‘HMS Hampshire: A Century of Myths and Mysteries Unravelled’
To help commemorate the centenary, twelve authors with local knowledge have pooled their expertise to sort fact from fiction with an objective review of the many books, press cuttings and copious unpublished records now available.
The book is now available for sale online from The Orcadian online bookshop. The proceeds from this publication, including the authors’ royalties, will go to the Orkney Heritage Society for the Kitchener-HMS Hampshire Memorial Refurbishment Project.
“A magnificent historiography, bridging the gulf between local and national history.”
Dr Ray Fereday
“Succeeds in its goal admirably, deserves a place on any bookshelf.”
“An in-depth study, highly recommended.”
Cdr. John Bingeman
“A darned good read.”
Professor Tom Stevenson
Lists of Names
The full lists of names of those who were lost on both vessels, along with the list of survivors, are listed on this website.
Go to our Casualties page to see the individual lists.
Please note that in due to course we hope to develop this to include a much more detailed profile of all the casualties and survivors, rank, serial number, age etc.
Further information and updates on progress can be found on our blog: kitchenerhampshire.wordpress.com
Any relatives of those who were lost who would like to get in touch, or anyone with any enquiries please email firstname.lastname@example.org
or write to Orkney Heritage Society, PO Box 6220, Kirkwall, KW15 9AD.
On 5 June 1916, HMS Hampshire left the Royal Navy’s anchorage at Scapa Flow, Orkney, bound for Russia. The Secretary of State for War, Lord Kitchener, was on board as part of a diplomatic and military mission aimed at boosting Russia’s efforts on the Eastern Front.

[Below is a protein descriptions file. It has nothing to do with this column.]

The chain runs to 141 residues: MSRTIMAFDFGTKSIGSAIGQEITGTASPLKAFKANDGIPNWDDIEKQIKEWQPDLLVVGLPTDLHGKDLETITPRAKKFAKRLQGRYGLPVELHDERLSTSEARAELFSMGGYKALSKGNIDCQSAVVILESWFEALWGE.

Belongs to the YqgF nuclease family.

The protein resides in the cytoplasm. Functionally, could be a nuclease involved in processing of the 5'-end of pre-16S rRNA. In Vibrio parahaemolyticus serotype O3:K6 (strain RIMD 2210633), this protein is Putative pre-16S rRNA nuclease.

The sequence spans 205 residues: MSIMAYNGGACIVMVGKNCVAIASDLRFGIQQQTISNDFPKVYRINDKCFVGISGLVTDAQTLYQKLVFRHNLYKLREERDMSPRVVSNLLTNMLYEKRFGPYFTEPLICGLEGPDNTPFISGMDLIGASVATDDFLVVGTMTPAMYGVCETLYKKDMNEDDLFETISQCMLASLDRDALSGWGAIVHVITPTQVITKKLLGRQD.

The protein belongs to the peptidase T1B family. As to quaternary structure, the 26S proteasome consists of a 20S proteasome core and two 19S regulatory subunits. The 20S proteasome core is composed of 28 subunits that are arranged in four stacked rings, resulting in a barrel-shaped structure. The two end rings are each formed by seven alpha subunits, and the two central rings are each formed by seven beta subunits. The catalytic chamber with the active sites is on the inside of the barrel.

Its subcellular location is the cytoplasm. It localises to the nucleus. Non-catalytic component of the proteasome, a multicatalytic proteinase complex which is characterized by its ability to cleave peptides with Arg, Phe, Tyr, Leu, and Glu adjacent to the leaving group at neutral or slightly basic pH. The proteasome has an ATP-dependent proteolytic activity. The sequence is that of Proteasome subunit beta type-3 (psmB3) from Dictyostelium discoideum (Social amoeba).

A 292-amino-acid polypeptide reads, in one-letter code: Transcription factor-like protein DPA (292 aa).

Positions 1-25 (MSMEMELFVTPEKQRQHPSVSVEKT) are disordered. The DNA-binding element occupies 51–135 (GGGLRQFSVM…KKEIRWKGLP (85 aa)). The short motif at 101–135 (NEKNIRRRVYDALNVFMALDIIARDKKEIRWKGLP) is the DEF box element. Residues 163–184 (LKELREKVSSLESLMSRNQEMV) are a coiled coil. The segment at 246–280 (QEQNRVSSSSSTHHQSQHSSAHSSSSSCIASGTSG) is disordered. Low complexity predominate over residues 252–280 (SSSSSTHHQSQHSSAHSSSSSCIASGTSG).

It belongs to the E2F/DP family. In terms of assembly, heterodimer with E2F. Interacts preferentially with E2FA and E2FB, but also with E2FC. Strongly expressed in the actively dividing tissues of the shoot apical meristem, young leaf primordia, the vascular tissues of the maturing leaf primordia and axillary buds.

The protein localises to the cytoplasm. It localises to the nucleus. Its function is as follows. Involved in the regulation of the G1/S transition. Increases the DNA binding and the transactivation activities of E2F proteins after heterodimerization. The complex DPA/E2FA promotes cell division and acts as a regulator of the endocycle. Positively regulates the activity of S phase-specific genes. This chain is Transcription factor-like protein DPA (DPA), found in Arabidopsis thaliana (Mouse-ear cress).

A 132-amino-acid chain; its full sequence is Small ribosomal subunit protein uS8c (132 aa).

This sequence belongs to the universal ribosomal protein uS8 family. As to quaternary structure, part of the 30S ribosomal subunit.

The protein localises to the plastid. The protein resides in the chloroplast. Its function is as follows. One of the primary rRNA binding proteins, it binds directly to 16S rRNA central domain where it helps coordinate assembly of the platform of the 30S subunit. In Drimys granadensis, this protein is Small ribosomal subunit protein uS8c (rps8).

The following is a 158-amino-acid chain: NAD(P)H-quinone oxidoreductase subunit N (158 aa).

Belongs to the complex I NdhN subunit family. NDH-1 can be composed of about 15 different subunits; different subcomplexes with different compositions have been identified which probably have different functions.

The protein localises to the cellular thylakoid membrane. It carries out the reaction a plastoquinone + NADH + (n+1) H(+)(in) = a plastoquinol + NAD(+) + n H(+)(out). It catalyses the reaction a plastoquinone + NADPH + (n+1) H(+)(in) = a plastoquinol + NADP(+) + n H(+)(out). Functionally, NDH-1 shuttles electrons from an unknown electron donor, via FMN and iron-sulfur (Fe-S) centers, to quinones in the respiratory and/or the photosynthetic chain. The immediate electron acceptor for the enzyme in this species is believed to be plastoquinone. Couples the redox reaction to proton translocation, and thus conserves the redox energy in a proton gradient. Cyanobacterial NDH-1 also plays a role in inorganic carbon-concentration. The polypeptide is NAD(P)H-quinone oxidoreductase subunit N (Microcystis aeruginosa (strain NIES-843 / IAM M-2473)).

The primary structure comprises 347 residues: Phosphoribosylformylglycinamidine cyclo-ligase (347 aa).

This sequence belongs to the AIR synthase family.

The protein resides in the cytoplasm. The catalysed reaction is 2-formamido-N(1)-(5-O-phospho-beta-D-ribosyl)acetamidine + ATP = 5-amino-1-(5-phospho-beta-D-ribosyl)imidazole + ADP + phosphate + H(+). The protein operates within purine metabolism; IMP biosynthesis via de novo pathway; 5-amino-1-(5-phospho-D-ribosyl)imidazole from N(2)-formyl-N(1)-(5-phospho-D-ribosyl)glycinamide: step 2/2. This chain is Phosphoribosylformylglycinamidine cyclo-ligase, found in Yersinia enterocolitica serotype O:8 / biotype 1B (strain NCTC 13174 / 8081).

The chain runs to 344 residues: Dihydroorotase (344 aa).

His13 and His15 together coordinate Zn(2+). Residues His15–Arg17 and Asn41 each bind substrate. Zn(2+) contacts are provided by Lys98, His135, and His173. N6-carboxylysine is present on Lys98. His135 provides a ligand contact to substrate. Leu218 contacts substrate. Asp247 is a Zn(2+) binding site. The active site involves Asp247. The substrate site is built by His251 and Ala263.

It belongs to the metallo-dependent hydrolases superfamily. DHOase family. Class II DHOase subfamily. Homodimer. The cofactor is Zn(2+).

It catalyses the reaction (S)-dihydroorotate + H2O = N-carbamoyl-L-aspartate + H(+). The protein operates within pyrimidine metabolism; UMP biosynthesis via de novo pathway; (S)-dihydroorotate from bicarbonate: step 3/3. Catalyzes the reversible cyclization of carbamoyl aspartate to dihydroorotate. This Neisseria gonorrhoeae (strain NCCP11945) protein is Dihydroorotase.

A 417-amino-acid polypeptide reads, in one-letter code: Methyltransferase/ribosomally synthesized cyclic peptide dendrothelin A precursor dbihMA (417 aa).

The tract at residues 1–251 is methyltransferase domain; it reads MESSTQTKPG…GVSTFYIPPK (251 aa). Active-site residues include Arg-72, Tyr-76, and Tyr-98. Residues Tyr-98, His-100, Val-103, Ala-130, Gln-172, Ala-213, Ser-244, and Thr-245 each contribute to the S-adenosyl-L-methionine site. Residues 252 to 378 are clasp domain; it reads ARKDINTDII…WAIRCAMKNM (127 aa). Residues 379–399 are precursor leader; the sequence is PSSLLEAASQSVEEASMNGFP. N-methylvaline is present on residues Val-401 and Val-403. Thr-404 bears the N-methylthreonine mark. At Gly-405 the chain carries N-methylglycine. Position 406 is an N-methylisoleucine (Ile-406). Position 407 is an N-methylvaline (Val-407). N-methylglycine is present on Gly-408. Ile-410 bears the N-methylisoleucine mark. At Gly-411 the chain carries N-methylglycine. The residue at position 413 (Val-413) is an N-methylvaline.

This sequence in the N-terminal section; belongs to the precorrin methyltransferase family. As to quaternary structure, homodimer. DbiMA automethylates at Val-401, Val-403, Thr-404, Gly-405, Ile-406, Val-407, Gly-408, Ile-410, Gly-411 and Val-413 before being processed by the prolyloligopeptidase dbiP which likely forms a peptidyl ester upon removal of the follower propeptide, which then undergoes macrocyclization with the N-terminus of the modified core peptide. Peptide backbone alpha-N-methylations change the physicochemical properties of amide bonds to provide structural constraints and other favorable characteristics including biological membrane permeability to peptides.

At about quarter to nine in the evening, in stormy conditions and within two miles of Orkney’s northwest shore, she struck a mine laid by German submarine U-75. Only 12 crewmen survived.
In 1926, the people of Orkney erected the Kitchener Memorial at Marwick Head, overlooking the site of the tragedy. The Orkney Heritage Society has been carrying out a project to restore the existing memorial.
It was long thought that about 650 men, including Kitchener, died when HMS Hampshire was lost. But recent research by local historians Brian Budge and Andrew Hollinrake has revealed that the final death toll was 737.
To better remember the loss of those aboard HMS Hampshire, the Orkney Heritage Society raised funds and erected a new wall next to the Kitchener Memorial, engraved with the names of all 737 men lost. Also commemorated on the new memorial are the nine men killed when HM Drifter Laurel Crown hit another of the mines during minesweeping operations on 22 June 1916.
On the evening of Sunday 5 June 2016 there was a commemoration at the Kitchener Memorial at Marwick Head in Birsay to mark the centenary of the loss of HMS Hampshire, during which the new memorial wall was unveiled.
Fundraising has gone well but we are still short of our target. Anyone who wishes to donate towards the project please email email@example.com or send a cheque payable to Orkney Heritage Society to:
Orkney Heritage Society,
PO Box 6220,